South Africa's current account deficit is among the highest in the world.
Our economics expert David Mayfield points out that what is not a major crisis today could well become one in the future.
Since the second quarter of 2004, South Africa's has consistently experienced a trade deficit and a corresponding deficit on its current account, which reached a record high of 7.8% of GDP in the fourth quarter of 2006. Large outflows from the net services, income and current transfer payments components have threatened to further widen the deficit on the current account. However, with a modest improvement in the terms of trade and a decline in consumer demand for imports due to tighter monetary policy, the international trade deficit narrowed significantly in the third quarter of 2007 resulting in a contraction of the deficit on the current account to 6.3% of GDP.
A recent report by the IMF noted that South Africa experiences an inherent private sector savings-investment imbalance, which manifests in a current account deficit. The increase in imports of capital goods has become an increasingly important driver of the deficit.
The basis for increasing investment is that while it may lead to capacity constraints in the short term, which in turn would lead to an increase import demand for basic inputs over the long term. Increased fixed capital investments enhance capacity and reduce the demand for imports, while at the same time increasing export competitiveness. Therefore, government seems tolerant of the county's high current account deficit as it anticipates that it is a short-to-medium-term phenomenon caused by increasing private and public domestic investment. To this end, South Africa's is experiencing its first ever synchronisation of public and private sector investment.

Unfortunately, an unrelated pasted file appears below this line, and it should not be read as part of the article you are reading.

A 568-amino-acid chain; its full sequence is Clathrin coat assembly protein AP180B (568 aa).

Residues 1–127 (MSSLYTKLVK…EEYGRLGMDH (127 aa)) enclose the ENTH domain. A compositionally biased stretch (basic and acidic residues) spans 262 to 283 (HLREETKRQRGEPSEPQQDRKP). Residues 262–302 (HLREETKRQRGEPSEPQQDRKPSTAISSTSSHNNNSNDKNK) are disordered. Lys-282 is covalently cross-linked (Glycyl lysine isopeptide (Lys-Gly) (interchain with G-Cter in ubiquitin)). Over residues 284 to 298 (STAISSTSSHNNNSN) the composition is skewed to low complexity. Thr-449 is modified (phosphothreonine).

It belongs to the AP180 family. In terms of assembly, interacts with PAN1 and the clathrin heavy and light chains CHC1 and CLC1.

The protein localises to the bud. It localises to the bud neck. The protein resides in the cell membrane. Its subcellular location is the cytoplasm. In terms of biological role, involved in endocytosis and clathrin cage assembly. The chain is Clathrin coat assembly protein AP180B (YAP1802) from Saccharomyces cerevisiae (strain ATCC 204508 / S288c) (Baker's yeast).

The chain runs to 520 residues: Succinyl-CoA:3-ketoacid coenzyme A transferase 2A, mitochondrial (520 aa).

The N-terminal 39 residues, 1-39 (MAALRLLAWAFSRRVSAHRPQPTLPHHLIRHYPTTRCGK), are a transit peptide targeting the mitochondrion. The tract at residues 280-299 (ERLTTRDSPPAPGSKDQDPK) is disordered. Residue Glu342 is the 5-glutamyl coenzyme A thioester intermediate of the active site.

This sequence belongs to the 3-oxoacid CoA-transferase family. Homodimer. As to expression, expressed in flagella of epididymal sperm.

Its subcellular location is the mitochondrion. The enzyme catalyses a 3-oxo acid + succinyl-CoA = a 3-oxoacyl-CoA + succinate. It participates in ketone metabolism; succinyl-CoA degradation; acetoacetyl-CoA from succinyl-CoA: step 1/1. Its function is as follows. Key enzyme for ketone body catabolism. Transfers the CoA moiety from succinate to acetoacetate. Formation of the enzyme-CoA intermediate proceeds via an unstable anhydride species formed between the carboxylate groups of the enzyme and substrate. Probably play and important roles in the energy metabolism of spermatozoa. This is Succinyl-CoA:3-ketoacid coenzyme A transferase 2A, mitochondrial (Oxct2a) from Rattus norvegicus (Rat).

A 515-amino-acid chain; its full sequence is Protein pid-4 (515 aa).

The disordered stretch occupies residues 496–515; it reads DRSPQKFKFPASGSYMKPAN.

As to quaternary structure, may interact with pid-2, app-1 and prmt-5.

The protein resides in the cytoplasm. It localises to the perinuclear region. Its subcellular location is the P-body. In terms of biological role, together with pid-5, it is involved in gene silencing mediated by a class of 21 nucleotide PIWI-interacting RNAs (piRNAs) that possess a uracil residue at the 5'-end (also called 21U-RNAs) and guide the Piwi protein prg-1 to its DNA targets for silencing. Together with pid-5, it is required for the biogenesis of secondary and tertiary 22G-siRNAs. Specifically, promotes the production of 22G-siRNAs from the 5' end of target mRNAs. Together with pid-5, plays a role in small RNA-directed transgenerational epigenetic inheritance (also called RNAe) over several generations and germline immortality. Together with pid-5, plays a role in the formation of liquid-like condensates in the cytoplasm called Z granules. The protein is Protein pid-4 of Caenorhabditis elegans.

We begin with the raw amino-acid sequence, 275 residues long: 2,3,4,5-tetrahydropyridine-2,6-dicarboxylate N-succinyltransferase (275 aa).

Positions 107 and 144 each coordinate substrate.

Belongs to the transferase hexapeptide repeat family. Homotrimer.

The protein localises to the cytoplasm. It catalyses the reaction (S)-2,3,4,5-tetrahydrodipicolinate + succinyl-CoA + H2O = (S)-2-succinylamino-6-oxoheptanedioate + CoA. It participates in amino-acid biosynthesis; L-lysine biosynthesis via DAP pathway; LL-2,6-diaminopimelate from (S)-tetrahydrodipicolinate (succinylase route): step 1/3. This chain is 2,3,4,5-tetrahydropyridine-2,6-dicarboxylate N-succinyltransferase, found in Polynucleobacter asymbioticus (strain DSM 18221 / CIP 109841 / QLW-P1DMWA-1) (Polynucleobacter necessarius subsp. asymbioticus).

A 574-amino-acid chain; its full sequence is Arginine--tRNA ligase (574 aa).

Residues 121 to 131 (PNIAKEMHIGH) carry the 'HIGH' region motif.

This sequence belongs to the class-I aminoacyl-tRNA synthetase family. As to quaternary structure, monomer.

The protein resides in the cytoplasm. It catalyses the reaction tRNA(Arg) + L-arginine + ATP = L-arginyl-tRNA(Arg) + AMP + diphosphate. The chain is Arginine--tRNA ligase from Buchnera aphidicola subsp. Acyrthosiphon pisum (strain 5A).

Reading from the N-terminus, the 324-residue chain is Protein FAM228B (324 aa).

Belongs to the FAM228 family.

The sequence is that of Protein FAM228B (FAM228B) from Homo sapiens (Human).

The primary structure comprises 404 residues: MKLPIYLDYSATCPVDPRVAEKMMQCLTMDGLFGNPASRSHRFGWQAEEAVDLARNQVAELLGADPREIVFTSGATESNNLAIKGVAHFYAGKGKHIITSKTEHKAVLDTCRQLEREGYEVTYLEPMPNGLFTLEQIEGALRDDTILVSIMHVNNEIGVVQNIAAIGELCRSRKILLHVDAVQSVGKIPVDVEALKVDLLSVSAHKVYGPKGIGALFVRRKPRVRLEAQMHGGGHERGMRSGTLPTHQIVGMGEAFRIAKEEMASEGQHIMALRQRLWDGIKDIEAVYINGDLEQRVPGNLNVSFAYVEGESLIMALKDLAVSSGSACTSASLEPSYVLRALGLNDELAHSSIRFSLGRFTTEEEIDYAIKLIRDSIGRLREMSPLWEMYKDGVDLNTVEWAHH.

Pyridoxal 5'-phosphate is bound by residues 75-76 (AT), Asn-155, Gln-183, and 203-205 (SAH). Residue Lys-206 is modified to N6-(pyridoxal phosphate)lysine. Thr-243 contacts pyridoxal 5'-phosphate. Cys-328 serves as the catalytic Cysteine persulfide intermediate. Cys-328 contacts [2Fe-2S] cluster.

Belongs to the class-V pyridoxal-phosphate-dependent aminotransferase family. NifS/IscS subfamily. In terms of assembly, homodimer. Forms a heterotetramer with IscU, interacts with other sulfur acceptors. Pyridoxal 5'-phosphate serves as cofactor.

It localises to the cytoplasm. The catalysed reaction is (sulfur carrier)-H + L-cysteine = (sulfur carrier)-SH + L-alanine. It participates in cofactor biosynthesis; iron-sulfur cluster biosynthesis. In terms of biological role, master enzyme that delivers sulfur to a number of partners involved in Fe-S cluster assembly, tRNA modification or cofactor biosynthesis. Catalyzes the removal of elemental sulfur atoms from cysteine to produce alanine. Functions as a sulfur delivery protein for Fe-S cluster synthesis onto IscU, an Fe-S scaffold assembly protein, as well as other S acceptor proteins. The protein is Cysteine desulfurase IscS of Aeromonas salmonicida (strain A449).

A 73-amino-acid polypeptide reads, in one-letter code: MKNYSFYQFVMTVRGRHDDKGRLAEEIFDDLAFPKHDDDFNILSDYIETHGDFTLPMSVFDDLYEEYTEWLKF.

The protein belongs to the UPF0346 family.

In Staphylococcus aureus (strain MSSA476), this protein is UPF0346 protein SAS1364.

For the time being, South Africa's current account deficit remains comfortably offset by large capital inflows. Capital inflows are expected to remain high, particularly foreign portfolio investments in equities, on the back of robust economic growth, a stable currency and prudent macroeconomic management. However, South Africa's reliance on portfolio flows relative to other emerging market economies has increased its vulnerability to external shocks.
The current global credit market debacle has increased risk aversion from emerging markets towards safe haven assets, such as gold, which is trading at around USD710/oz from USD636/oz at the beginning of the year, with investors seeking greater returns on their investment in the current liquidity-strapped financial markets. The knock-on effect caused the rand to strengthen as it gained on the back of fortunes offered to commodity-based currencies.